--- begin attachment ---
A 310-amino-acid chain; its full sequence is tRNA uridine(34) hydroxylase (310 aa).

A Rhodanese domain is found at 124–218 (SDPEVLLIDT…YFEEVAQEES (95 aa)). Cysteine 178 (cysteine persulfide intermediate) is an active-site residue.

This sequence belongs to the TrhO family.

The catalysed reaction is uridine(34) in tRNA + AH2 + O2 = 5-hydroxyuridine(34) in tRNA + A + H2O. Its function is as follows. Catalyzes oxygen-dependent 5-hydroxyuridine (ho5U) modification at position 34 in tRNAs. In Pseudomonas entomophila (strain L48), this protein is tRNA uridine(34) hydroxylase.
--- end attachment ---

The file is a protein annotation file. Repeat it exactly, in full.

A 310-amino-acid chain; its full sequence is tRNA uridine(34) hydroxylase (310 aa).

A Rhodanese domain is found at 124–218 (SDPEVLLIDT…YFEEVAQEES (95 aa)). Cysteine 178 (cysteine persulfide intermediate) is an active-site residue.

This sequence belongs to the TrhO family.

The catalysed reaction is uridine(34) in tRNA + AH2 + O2 = 5-hydroxyuridine(34) in tRNA + A + H2O. Its function is as follows. Catalyzes oxygen-dependent 5-hydroxyuridine (ho5U) modification at position 34 in tRNAs. In Pseudomonas entomophila (strain L48), this protein is tRNA uridine(34) hydroxylase.